Envy is one of the most common emotions, as evidenced by everyday experience. Despite this, most individuals believe that jealousy is something that other people feel, not them. Individuals deny being envious of successful people more than any other emotion, and psychologists can explain why.
Jealousy is simply a feeling that someone has been given what you want or have. It is usually described as a painful feeling that makes you want to hurt or kill someone who has been given attention that you think they don't deserve.
However, this definition applies only to physical violence. Psychologists know that there are two types of jealousy: objective and subjective. Objective jealousy involves wanting what others have that you do not have yourself. Subjective jealousy involves believing that others are better off than you, which can lead to feelings of insecurity and anger.
Most people are objectively jealous of those who are more attractive or rich than they are. They may also be jealous of those who appear to have better jobs or relationships. Subjectively, people believe that others are better off than them so they feel insecure about their own status. This feeling can lead to jealousy towards other people's achievements or good fortune.
Individuals deny being jealous because they believe that others are just as lucky or fortunate as they are.
Envy is a complicated emotional experience with numerous components, including yearning, feelings of inferiority, ill will toward the envious person, anger, and guilt. When a person feels jealous, it is frequently related to a sense of self-dissatisfaction. They may feel inadequate, insecure, or unimportant. Jealous people are often preoccupied with how others are doing better than they are.
The feeling of jealousy can be aroused by anything that makes another person's life seem better or more attractive than one's own. This could be something as simple as seeing someone else being praised for an achievement that one has helped to achieve. Or it could be something more complex such as when one finds out about some other person's relationship. In all cases, jealousy is driven by a desire to have, show, or do what was enjoyed by the other person.
People who feel jealous tend to compare their own situation to that of others. If they feel that they are lacking in some way, they may feel angry or guilty about this. They may also feel like the world is against them if they fail to meet some personal standard for success. Finally, they may want to get even with the person they feel jealous about...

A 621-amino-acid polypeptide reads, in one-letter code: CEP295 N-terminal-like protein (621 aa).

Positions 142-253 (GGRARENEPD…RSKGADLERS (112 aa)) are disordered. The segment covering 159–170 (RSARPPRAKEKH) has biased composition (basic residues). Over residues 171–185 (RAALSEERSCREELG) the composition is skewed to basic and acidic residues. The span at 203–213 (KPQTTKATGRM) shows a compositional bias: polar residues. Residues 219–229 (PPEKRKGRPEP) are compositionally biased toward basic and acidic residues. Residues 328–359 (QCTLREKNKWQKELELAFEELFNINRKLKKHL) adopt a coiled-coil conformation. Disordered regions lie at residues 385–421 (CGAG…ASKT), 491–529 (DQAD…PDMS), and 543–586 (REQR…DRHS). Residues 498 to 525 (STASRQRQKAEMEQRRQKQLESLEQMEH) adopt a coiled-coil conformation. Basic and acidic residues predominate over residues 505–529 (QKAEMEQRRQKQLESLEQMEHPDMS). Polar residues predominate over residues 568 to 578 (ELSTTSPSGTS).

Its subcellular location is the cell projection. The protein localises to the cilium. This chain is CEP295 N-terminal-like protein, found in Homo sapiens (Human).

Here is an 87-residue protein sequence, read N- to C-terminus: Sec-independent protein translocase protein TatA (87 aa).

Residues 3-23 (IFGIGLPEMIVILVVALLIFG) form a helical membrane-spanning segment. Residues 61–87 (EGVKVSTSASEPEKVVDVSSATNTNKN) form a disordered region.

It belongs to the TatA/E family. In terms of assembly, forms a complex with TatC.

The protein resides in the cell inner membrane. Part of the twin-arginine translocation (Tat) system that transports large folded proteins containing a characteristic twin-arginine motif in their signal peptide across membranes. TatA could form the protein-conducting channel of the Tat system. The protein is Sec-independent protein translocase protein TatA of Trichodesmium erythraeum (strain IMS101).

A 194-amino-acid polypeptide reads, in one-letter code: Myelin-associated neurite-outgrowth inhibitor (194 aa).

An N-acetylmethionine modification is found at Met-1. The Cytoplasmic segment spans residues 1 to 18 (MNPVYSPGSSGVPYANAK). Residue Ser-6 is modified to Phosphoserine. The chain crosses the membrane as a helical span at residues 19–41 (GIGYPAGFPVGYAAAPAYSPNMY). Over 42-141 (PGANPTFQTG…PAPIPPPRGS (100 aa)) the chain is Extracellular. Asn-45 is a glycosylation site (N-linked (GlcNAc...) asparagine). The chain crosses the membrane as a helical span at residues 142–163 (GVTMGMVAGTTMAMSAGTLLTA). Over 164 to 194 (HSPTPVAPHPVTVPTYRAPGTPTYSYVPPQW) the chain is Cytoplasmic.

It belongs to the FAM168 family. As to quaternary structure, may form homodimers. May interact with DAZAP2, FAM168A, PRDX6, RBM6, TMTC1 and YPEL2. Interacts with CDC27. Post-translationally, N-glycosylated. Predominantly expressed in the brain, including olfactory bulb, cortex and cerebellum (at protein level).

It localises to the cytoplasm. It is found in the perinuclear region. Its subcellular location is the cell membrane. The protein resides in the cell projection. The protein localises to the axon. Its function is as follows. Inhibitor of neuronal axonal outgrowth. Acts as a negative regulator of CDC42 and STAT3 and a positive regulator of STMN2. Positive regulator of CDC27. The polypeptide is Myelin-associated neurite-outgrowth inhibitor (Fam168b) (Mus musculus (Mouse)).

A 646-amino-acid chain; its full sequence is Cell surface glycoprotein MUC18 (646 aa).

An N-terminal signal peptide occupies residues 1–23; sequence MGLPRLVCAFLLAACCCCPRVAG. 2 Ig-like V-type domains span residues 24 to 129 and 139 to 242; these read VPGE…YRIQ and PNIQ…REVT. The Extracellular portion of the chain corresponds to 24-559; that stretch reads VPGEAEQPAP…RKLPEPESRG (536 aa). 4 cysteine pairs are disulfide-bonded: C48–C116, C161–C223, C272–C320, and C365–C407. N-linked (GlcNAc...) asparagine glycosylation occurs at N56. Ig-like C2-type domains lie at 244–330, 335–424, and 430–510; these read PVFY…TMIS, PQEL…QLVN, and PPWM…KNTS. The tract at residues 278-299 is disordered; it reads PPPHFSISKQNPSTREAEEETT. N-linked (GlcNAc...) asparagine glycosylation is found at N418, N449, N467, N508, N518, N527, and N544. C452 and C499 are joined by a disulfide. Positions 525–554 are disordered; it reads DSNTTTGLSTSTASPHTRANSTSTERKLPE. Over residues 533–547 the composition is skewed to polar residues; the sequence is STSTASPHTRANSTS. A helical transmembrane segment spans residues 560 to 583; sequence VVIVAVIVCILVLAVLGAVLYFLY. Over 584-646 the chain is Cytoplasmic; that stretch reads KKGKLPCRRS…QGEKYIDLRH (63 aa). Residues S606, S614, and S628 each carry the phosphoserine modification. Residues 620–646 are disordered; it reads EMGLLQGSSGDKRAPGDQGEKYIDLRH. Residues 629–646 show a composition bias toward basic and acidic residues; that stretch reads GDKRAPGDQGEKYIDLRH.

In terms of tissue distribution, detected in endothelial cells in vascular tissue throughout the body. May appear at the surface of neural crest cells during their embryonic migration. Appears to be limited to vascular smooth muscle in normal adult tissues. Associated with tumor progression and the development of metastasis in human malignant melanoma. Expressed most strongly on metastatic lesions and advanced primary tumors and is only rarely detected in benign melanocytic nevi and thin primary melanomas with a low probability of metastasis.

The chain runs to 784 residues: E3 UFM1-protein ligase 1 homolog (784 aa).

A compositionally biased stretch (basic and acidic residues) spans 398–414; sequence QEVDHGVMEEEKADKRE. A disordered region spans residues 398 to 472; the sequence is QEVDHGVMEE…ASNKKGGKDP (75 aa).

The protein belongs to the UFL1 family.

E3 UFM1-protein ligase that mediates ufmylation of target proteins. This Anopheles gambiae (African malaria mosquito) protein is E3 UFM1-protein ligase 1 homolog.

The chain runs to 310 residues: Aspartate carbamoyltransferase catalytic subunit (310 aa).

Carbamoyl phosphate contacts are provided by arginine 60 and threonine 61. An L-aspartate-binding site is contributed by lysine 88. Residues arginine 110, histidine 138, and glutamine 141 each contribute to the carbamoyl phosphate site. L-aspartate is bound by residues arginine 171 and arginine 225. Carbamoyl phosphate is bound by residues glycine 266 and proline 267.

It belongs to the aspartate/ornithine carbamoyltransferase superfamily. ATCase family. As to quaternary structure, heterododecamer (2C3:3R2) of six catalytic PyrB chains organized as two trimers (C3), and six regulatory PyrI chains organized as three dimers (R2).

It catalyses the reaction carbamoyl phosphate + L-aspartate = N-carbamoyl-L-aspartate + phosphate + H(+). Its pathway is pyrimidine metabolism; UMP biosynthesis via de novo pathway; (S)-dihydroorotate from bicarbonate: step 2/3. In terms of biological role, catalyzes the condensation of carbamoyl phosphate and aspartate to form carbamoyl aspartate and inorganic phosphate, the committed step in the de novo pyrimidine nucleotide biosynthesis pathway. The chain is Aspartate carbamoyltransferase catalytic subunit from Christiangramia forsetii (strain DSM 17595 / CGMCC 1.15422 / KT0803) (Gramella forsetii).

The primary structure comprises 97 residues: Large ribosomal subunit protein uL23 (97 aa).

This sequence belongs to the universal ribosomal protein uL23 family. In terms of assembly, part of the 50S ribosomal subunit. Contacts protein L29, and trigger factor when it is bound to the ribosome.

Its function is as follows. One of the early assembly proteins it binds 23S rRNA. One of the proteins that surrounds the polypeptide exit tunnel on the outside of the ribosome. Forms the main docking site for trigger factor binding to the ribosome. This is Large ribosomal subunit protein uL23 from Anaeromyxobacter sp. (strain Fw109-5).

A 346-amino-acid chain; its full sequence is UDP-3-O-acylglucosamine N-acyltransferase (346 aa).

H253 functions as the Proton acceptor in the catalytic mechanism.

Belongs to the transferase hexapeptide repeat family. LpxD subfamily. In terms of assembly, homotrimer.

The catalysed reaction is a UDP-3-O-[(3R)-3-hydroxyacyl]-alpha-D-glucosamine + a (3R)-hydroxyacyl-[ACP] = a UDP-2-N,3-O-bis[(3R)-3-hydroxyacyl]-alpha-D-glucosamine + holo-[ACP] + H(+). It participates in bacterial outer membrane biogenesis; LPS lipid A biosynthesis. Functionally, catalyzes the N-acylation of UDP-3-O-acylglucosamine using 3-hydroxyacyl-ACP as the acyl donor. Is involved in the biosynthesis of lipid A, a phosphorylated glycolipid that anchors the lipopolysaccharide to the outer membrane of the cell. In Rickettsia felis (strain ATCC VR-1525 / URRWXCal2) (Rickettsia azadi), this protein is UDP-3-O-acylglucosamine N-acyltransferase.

Jealous people can sometimes be very hard to live with because they constantly need to know what you're up to.
Envy is a desire for what someone else has. You may see a neighbor with a new automobile or a coworker with a new job and want for the same. You may harbor animosity toward the individual for achieving what you desire but have yet to accomplish. Jealousy is more about clinging to what you already have. If you possess a friend who is rich, for example, and you feel deprived because of it, you are jealous not only of his wealth but of everything he possesses.
People can also be envious of others' success. If someone else gets promoted at work or receives praise for her performance when you feel you deserve it too, you might be envious. Even if they're not people you know, if you read in the newspaper that some famous person was arrested for drug trafficking, you would be envious of his or her good fortune.
Finally, envy can be directed toward animals. If you saw someone walking down the street with his or her dog by its leash, you might be tempted to say or do something mean because you know how much pleasure and companionship your own pet gives me.
In conclusion, envy is a feeling that causes people to dislike others more than they should. It comes in different forms - physically, emotionally, and verbally - and affects everyone differently. The best way to deal with envy is to try not to let it get to you.
Envy may be an emotionally and physically damaging feeling. Envious persons are more likely to be unfriendly, resentful, furious, and irritated. Envy is also linked to sadness, anxiety, bias formation, and personal dissatisfaction. Unsurprisingly, these unpleasant emotional states can have an effect on physical health. For example, studies have shown that people who feel envious are more likely to develop heart disease or cancer.
The result of this negative emotion is usually more problems for the person who feels it. If you're envious of someone's accomplishment or good fortune, for example, you'll probably want them to lose what they've got. This jealous desire will almost always come out as hostility toward the object of your envy. Even if you don't express yourself in words, your behavior can make it clear how you feel about someone else's success.
In addition to causing trouble for the envious person, envy can also have adverse effects on those around them. If you see someone you envy getting a reward you want, for example, you may feel compelled to act against your better judgment. The thought of losing something you want can be enough to make anyone do something foolish or harmful to keep it from happening.
People often say that envy is the root of all evil. While this statement is not entirely accurate, it does show that envy can be used as a means of gaining control over others' actions.